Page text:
Apprendre la Langue Française (Part 65): les expressions – c’est vis-à-vis il est


Source: french.about.com

The French expressions c’est and il est are extremely important impersonal expressions. They can mean things like “this is,” “that is,” “it is,” “they are,” and even “he/she is.”

Paris? C’est magnifique! Paris? It’s magnificent!
Il est facile d’apprendre le français. It’s easy to learn French.
C’est une fille sympa, Lise. Lise? She’s a nice girl.
Où est Paul ? Il est en retard. Where’s Paul? He’s late.

C’est and il est are the root forms, used for impersonal expressions and general comments: It’s interesting, It’s nice, It’s fortunate, It’s too bad, etc.

When talking about specific people, things, or ideas, c’est and il est may change.

C’est becomes ce sont when followed by a plural noun. In spoken French, though, c’est is often used anyway.

Il est becomes elle est, ils sont, or elles sont, as appropriate depending on the gender and number of the noun that it is replacing or modifying.

Ce sont des Français? Non, des Italiens. Are they French? No, Italian.
Voici Alice – elle est professeur. This is Alice – she’s a teacher.

Despite their similar meanings, the expressions c’est and il est are not interchangeable – there are rules for using each one. The following table summarizes the different things that can be used after each of them.

IL EST C’EST
Adjective describing a person

Il est fort, cet homme. That man is strong.

Elle est intelligente. She is smart.

Adjective describing a situation

J’entends sa voix, c’est bizarre. I hear his voice, it’s weird.

C’est normal! It’s normal!

Unmodified adverb

Il est tard. It’s late.

Elles sont ici. They are here.

Modified adverb

C’est trop tard. It’s too late.

C’est trés loin d’ici. It’s very far from here.

Unmodified noun

Il est advocat. He is a lawyer.

Elle est actrice. She is an actress.

Modified noun

C’est un advocat. He’s a lawyer.

C’est une bonne actrice. She’s a very good actress.

Prepositional phrase (people)

Il est à la banque. He’s at the bank.

Elle est en France. She’s in France.

Proper name

C’est Luc. That’s Luc.

C’est moi. That’s me.

Despite their similar meanings, the expressions c’est and il est are not interchangeable – there are rules for using each one.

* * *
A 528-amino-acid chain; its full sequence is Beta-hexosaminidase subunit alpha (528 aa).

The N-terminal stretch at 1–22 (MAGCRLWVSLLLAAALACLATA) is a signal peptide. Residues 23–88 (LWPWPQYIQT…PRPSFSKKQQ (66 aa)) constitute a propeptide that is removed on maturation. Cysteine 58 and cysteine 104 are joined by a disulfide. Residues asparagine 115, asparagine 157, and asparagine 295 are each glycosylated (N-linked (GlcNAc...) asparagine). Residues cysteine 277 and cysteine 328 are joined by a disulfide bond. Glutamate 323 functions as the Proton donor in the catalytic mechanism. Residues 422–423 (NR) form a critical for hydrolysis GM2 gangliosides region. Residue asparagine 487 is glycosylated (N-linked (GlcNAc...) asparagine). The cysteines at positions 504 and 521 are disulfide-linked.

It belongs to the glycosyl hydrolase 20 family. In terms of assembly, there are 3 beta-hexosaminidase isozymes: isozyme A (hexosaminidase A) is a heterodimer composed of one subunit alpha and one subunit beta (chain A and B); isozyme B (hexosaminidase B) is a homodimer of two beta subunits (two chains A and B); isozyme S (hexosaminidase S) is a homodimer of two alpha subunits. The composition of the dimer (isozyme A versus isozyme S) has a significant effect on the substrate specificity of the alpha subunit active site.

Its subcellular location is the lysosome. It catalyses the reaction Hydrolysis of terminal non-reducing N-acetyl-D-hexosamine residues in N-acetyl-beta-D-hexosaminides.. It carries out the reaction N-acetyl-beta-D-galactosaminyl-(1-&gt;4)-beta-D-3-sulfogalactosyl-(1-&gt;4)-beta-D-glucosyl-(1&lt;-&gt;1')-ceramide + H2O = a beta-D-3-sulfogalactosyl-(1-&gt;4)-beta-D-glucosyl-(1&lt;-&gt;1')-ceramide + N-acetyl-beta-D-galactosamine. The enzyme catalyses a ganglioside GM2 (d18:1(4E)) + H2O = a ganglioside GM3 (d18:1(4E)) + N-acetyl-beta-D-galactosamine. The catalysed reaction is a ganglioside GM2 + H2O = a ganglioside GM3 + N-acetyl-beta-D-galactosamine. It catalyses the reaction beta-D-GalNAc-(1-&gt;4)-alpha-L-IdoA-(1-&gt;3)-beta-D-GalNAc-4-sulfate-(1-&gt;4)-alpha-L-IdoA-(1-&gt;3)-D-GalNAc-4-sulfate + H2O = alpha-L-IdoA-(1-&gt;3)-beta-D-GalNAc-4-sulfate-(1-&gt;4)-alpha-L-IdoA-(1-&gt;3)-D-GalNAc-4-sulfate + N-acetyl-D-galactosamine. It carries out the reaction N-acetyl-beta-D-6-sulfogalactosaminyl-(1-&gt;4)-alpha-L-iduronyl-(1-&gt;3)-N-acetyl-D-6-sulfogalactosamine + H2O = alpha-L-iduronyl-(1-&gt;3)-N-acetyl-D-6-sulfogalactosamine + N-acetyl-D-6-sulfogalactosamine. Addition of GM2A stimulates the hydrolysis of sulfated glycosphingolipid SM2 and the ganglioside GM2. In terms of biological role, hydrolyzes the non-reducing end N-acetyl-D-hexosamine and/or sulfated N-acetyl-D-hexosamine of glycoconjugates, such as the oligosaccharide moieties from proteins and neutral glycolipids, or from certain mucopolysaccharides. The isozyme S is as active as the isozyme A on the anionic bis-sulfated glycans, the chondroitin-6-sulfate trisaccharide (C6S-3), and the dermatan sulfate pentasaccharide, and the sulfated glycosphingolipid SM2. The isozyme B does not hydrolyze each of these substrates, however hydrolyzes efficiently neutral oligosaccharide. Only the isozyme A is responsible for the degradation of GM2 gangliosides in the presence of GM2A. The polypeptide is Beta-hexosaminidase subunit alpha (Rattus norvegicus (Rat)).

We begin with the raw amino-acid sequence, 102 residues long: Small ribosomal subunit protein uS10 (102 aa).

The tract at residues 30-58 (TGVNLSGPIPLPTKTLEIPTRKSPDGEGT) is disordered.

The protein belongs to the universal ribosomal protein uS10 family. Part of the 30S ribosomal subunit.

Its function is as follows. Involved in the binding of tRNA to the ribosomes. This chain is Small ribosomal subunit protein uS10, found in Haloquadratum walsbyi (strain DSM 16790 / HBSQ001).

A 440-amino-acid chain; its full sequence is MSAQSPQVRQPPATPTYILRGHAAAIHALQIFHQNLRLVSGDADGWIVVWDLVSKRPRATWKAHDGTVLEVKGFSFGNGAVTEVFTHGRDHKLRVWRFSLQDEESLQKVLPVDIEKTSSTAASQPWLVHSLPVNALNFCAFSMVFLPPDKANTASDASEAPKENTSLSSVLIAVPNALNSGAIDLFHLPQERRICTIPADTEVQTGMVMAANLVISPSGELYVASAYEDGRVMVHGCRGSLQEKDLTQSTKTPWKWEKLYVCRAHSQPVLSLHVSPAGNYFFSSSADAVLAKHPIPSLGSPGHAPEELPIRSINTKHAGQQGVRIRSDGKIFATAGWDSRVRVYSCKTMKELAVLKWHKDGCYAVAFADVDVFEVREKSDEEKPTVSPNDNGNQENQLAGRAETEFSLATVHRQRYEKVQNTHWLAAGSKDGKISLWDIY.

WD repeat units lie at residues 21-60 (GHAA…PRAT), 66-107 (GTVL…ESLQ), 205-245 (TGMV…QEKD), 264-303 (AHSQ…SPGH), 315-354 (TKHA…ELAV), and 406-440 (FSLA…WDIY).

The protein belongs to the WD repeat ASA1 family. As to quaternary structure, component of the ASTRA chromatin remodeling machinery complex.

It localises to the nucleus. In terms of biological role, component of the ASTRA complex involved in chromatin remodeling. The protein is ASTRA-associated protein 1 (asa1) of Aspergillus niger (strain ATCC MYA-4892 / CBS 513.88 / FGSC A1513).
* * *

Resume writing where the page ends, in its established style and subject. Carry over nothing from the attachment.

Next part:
When followed by a plural noun, c’est is supposed to become ce sont, but in spoken French c’est is often used.

C’est is used with:

1. Modified nouns (article and/or adjective + noun)

Tu vois cet homme-là? C’est mon père. You see that man? That’s my father.
C’est la vie! That’s life!
C’est une très bonne idée. It’s a very good idea.
C’est une vraie histoire. It’s a true story.

2. Adjectives that describe the general situation or something already mentioned or implied in the conversation

Tu as vu ce film? Have you seen this movie?
Oui, c’est incroyable! Yes, it’s incredible!

C’est complètement fou! That’s utterly insane!

3. Impersonal expressions
In impersonal expressions, c’est is less formal than il est.

C’est important à faire. It’s important to do.
C’est difficile à comprendre. It’s hard to understand.

4. Names

Qui est-ce? C’est Luc. Who is it/that? It’s Luc.
C’est Pierre qui a menti. Pierre is the one who lied.

5. Stressed pronouns (accent tonique) – note that the verb conjugates to the pronoun, not c’est

C’est moi qui t’ai dit la verité. I’m the one who told you the truth.
C’est nous qui avons décidé. We’re the ones who decided.

6. Modified adverbs

C’est trop tard. It’s too late.
C’est par ici. It’s over here.
C’est très loin. It’s very far.

Il est becomes elle est, ils sont, or elles sont, as appropriate depending on the gender and number of the noun that it is replacing or modifying.

Il est can be followed by a(n):

1. Unmodified* noun of profession, religion, or nationality (*no article, adjective, or other modifier)

Voici mon frère – il est médecin. This is my brother – he’s a doctor.
Il est catholique. He’s a Catholic.

2. Adjective, usually referring to a person

Tu as parlé au prof? Est-il intelligent? You talked to the teacher? Is he smart?
Cette fille, elle est très gentille. This girl (she) is very kind.

3. Impersonal expressions
In impersonal expression, il est is more formal than c’est.

Il est bon de partir. It’s good to leave.
Il est facile de jouer au tennis. It’s easy to play tennis (playing tennis is easy).

4. Prepositional phrase

Où est Luc ? Il est à la banque. Where is Luc? He’s at the bank.
Nos voisins, ils sont d’Irelande. Our neighbors (they) are from Ireland.

5. Adverb

Quelle heure est-il? Il est tard. What time is it? It’s late.
Où est Jean ? Il est ici. Where is Jean? He’s here.

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